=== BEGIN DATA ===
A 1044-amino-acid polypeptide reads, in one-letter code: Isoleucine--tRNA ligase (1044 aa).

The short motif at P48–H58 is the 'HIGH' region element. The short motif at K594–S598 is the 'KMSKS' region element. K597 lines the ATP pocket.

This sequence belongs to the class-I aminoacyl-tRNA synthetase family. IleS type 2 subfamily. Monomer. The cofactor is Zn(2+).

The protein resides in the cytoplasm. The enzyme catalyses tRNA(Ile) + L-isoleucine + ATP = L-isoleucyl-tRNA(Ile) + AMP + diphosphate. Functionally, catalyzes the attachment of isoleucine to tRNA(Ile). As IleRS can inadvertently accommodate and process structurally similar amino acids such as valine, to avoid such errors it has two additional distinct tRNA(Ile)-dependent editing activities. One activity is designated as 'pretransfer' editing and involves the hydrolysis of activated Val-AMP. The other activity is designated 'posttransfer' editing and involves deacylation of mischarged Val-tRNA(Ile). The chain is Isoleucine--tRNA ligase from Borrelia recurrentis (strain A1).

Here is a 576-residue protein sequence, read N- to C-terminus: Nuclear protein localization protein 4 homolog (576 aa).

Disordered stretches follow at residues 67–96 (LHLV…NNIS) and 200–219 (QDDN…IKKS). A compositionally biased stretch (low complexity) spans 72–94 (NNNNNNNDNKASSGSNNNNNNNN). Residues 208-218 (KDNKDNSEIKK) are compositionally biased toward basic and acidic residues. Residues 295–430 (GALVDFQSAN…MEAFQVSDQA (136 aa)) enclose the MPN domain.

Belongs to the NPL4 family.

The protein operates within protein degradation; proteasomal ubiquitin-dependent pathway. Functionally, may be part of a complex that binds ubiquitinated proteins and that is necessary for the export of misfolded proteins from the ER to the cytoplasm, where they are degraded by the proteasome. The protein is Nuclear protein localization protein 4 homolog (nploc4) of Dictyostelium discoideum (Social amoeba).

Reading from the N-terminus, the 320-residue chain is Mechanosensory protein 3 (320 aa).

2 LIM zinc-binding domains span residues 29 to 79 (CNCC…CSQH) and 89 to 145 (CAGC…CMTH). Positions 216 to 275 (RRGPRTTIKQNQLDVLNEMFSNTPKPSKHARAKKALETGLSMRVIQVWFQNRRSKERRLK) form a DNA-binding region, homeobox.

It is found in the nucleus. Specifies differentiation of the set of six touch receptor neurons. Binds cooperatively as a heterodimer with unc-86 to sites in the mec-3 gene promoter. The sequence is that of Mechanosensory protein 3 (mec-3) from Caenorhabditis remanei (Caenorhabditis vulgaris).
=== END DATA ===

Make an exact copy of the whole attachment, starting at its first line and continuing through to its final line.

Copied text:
A 1044-amino-acid polypeptide reads, in one-letter code: Isoleucine--tRNA ligase (1044 aa).

The short motif at P48–H58 is the 'HIGH' region element. The short motif at K594–S598 is the 'KMSKS' region element. K597 lines the ATP pocket.

This sequence belongs to the class-I aminoacyl-tRNA synthetase family. IleS type 2 subfamily. Monomer. The cofactor is Zn(2+).

The protein resides in the cytoplasm. The enzyme catalyses tRNA(Ile) + L-isoleucine + ATP = L-isoleucyl-tRNA(Ile) + AMP + diphosphate. Functionally, catalyzes the attachment of isoleucine to tRNA(Ile). As IleRS can inadvertently accommodate and process structurally similar amino acids such as valine, to avoid such errors it has two additional distinct tRNA(Ile)-dependent editing activities. One activity is designated as 'pretransfer' editing and involves the hydrolysis of activated Val-AMP. The other activity is designated 'posttransfer' editing and involves deacylation of mischarged Val-tRNA(Ile). The chain is Isoleucine--tRNA ligase from Borrelia recurrentis (strain A1).

Here is a 576-residue protein sequence, read N- to C-terminus: Nuclear protein localization protein 4 homolog (576 aa).

Disordered stretches follow at residues 67–96 (LHLV…NNIS) and 200–219 (QDDN…IKKS). A compositionally biased stretch (low complexity) spans 72–94 (NNNNNNNDNKASSGSNNNNNNNN). Residues 208-218 (KDNKDNSEIKK) are compositionally biased toward basic and acidic residues. Residues 295–430 (GALVDFQSAN…MEAFQVSDQA (136 aa)) enclose the MPN domain.

Belongs to the NPL4 family.

The protein operates within protein degradation; proteasomal ubiquitin-dependent pathway. Functionally, may be part of a complex that binds ubiquitinated proteins and that is necessary for the export of misfolded proteins from the ER to the cytoplasm, where they are degraded by the proteasome. The protein is Nuclear protein localization protein 4 homolog (nploc4) of Dictyostelium discoideum (Social amoeba).

Reading from the N-terminus, the 320-residue chain is Mechanosensory protein 3 (320 aa).

2 LIM zinc-binding domains span residues 29 to 79 (CNCC…CSQH) and 89 to 145 (CAGC…CMTH). Positions 216 to 275 (RRGPRTTIKQNQLDVLNEMFSNTPKPSKHARAKKALETGLSMRVIQVWFQNRRSKERRLK) form a DNA-binding region, homeobox.

It is found in the nucleus. Specifies differentiation of the set of six touch receptor neurons. Binds cooperatively as a heterodimer with unc-86 to sites in the mec-3 gene promoter. The sequence is that of Mechanosensory protein 3 (mec-3) from Caenorhabditis remanei (Caenorhabditis vulgaris).